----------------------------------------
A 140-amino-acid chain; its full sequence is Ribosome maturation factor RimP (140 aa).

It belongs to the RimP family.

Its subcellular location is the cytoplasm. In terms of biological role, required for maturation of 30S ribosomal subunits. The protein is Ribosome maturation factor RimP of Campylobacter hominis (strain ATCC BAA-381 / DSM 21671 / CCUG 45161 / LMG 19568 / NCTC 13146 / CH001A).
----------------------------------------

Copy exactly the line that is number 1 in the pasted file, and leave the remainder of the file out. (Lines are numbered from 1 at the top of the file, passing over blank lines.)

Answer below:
A 140-amino-acid chain; its full sequence is Ribosome maturation factor RimP (140 aa).